dislocated, uttered no cry, moved no muscle, but looked her tormentors
calmly in the face, and refused either to confess or to recant; or such
as that of Latimer and Ridley, who, instead of bewailing their hard
fate and beating their breasts, went as cheerfully to their death as
a bridegroom to the altar--the one bidding the other to "be of good
comfort," for that "we shall this day light such a candle in England, by
God's grace, as shall never be put out;" or such, again, as that of Mary
Dyer, the Quakeress, hanged by the Puritans of New England for preaching
to the people, who ascended the scaffold with a willing step, and, after
calmly addressing those who stood about, resigned herself into the hands
of her persecutors, and died in peace and joy.

Not less courageous was the behaviour of the good Sir Thomas More, who
marched willingly to the scaffold, and died cheerfully there, rather
than prove false to his conscience. When More had made his final
decision to stand upon his principles, he felt as if he had won a
victory, and said to his son-in-law Roper: "Son Roper, I thank Our Lord,
the field is won!" The Duke of Norfolk told him of his danger, saying:
"By the mass, Master More, it is perilous striving with princes; the
anger of a prince brings death!". "Is that all, my lord?" said More;
"then the difference between you and me is this--that I shall die
to-day, and you to-morrow."

While it has been the lot of many great men, in times of difficulty and
danger, to be cheered and supported by their wives, More had no such
consolation. His helpmate did anything but console him during his
imprisonment in the Tower. [144] She could not conceive that there was any
sufficient reason for his continuing to lie there, when by merely doing
what the King required of him, he might at once enjoy his liberty,
together with his fine house at Chelsea, his library, his orchard, his
gallery, and the society of his wife and children. "I marvel," said she
to him one day, "that you, who have been alway hitherto taken for wise,
should now so play the fool as to lie here in this close filthy prison,
and be content to be shut up amongst mice and rats, when you might be
abroad at your liberty, if you would but do as the bishops have done?"
But More saw his duty from a different point of view: it was not a mere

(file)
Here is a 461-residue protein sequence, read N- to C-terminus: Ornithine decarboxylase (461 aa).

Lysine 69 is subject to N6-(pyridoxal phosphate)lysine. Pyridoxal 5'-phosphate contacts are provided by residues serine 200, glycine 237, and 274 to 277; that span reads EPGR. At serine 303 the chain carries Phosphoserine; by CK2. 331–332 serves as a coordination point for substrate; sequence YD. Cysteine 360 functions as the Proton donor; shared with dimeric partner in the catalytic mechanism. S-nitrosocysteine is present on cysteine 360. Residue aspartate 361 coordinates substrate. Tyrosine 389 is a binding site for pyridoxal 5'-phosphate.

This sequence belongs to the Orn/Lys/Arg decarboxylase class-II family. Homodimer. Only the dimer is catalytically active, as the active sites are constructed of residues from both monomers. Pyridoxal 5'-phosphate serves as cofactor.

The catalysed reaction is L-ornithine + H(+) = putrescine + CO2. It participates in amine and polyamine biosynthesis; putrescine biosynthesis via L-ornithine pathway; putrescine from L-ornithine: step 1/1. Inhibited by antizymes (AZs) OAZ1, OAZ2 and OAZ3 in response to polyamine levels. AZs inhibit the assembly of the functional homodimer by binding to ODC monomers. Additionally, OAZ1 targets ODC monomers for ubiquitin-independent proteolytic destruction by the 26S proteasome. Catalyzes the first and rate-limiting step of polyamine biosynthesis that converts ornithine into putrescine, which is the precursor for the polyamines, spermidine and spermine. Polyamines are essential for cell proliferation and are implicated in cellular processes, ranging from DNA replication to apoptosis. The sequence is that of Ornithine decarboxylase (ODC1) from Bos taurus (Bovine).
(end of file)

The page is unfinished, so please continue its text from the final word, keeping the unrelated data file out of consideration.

matter of personal comfort with him; and the expostulations of his wife
were of no avail. He gently put her aside, saying cheerfully, "Is not
this house as nigh heaven as my own?"--to which she contemptuously
rejoined: "Tilly vally--tilly vally!"

More's daughter, Margaret Roper, on the contrary, encouraged her father
to stand firm in his principles, and dutifully consoled and cheered
him during his long confinement. Deprived of pen-and-ink, he wrote his
letters to her with a piece of coal, saying in one of them: "If I were
to declare in writing how much pleasure your daughterly loving letters
gave me, a PECK OF COALS would not suffice to make the pens." More was
a martyr to veracity: he would not swear a false oath; and he perished
because he was sincere. When his head had been struck off, it was placed
on London Bridge, in accordance with the barbarous practice of the
times. Margaret Roper had the courage to ask for the head to be taken
down and given to her, and, carrying her affection for her father beyond
the grave, she desired that it might be buried with her when she died;
and long after, when Margaret Roper's tomb was opened, the precious
relic was observed lying on the dust of what had been her bosom.

Martin Luther was not called upon to lay down his life for his faith;
but, from the day that he declared himself against the Pope, he daily
ran the risk of losing it. At the beginning of his great struggle, he
stood almost entirely alone. The odds against him were tremendous. "On
one side," said he himself, "are learning, genius, numbers, grandeur,
rank, power, sanctity, miracles; on the other Wycliffe, Lorenzo Valla,
Augustine, and Luther--a poor creature, a man of yesterday, standing
wellnigh alone with a few friends." Summoned by the Emperor to appear at
Worms; to answer the charge made against him of heresy, he determined to